Search Tips

The best service for translating online legal concepts into European Union languages is "Eurodicautom, a translator's best friend on the web," which has also an excellent definition feature. Do not rely on AltaVista online translations. These are word by word translations without any meaning.

Indices, Guides, Journals, Dictionaries, Library Catalogs

Notable in this category are Hieros Gamos Guide to International Law and the Meta-Index for Legal ResearchYahoo, one of the best World Wide Web guides; Chicago Kent Lawlinks Index; and Index of Law Related Meta Indexes. I would also recommend using The World List: Non-US Law Related Resources for the Internet Users by Makoto Ibusuki, a guide relating to the law and government of over 60 countries; Laws of Europe, indexed by Bradley J. Hillis; The Library of Congress GLIN Home Page with reputable developments on foreign jurisdictions; Foreign Laws by Subject at Washburn University; Guide to International and Foreign Legal Databases at New York University Law Library; ELSweb -- a project of the European Law School at Maastricht University in the Netherlands -- an index of legal resources (with descriptions) for every European Union country.

There are also guides to legal resources such as the Law on the Internet Booklist (International) by the American Bar Association, which recommends guides to legal resources on the Internet published in different countries (Italy, U.K., the Netherlands, Germany, etc.) and the American Society of International Law Guide to Electronic Resources. Great information in the field is  also published by the followinng periodicals:  Europe, Database, Searcher, Law Library Journal, the American Society of International Law Newsletter, the AALL FCIL Newsletter and the European Journal of International Law.

Dictionaries -- 50 dictionaries can be found at A Web of Online Dictionaries. Eurodicautom (dictionary for EU legislation) is a friendly web query system for words/phrases/abbreviations in any official EU language and obtaining the legal equivalent in another. French Private Law Dictionary (DICTIONNAIRE DU DROIT PRIVÉ), by Serge Braudo, is also an excellent tool for French legal research.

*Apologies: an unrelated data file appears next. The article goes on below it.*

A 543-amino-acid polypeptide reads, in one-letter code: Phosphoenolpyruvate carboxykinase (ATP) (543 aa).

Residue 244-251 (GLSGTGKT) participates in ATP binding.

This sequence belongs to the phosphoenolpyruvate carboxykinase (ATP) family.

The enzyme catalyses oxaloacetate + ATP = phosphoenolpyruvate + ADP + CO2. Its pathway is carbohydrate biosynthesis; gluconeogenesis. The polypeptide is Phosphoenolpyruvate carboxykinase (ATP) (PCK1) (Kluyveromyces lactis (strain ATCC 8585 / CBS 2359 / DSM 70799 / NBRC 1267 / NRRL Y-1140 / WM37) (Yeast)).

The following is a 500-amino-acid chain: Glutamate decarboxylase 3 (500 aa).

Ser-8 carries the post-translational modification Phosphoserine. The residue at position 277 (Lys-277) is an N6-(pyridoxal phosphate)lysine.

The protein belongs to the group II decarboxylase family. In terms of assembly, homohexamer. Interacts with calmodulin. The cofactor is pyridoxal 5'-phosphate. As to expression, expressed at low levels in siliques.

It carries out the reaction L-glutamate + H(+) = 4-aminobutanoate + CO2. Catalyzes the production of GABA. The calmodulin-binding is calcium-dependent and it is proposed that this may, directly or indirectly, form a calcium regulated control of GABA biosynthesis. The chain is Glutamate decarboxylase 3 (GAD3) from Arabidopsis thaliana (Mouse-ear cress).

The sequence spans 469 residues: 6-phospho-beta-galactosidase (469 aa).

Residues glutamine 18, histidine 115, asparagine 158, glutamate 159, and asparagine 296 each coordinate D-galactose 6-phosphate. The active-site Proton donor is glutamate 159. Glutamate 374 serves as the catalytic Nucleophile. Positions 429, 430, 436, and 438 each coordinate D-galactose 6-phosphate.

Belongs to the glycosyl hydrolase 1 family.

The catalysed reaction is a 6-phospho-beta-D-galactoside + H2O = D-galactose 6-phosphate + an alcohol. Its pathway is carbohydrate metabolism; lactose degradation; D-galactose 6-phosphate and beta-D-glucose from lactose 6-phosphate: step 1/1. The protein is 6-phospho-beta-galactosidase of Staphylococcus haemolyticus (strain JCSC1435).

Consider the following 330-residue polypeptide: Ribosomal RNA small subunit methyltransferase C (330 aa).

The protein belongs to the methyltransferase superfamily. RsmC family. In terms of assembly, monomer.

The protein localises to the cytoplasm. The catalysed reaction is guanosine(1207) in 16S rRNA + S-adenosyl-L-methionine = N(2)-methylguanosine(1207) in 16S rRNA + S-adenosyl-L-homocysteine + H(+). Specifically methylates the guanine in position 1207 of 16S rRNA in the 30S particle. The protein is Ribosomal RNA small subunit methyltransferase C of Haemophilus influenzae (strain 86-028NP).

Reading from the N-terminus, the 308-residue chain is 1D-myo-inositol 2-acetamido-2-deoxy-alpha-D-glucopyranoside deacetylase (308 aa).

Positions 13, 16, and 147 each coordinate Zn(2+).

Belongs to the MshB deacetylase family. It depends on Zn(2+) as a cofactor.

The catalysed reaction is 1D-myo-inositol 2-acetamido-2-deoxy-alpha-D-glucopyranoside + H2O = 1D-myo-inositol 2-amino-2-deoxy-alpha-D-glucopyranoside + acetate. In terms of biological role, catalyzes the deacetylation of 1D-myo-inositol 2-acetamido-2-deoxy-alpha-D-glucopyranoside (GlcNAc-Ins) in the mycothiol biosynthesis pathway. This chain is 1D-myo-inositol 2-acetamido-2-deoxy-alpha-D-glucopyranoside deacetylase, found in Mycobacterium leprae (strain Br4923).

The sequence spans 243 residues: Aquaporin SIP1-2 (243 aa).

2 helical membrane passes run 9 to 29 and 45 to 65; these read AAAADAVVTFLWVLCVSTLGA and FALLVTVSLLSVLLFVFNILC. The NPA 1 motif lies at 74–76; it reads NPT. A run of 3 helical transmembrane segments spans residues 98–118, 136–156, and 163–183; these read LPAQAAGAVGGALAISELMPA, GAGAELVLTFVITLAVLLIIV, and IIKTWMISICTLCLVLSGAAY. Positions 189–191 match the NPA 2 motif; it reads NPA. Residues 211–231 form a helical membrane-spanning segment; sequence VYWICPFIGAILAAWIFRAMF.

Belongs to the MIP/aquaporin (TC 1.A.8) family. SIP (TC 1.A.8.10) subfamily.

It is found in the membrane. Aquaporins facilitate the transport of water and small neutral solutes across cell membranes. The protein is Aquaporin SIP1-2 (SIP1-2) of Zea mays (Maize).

Libraries -- "Gabriel" Gateway to Europe's National Libraries is the National Union Catalogues maintained by Europe's National Libraries (Austria, Czech Republic and Slovakia, Denmark, France, Germany, The Netherlands, England, etc). Other gates to European catalogs are The British Library and HYTELNET Library Catalogs maintained by Peter Scot.

What follows is a guide to the most requesteted European legal topics and jurisdictions, updated as of May 1999. In the constatnly changing world of legal databases, we can expect URL modifications, migrations from one database to another, database mergers, and so on. To accommodate this reality, effective legal researchers have to develop good search skills and a knowledge of database reliability. But this is another story, which may have as a starting point the evaluation forms for foreign and international databases I and II, which I designed and use in my daily work

European Databases on the Internet




Main Jurisdictions

(Selective; For comprehensive information look at my Guide to International and Foreign Legal Databases)











Kyrgyz Republic


The Netherlands









Transnational/International Organizations (Council of Europe and The European Union)

A. Council of Europe

B. The European Union

I. Institutions

II. Databases

III. Indexes, Directories, Electronic Publications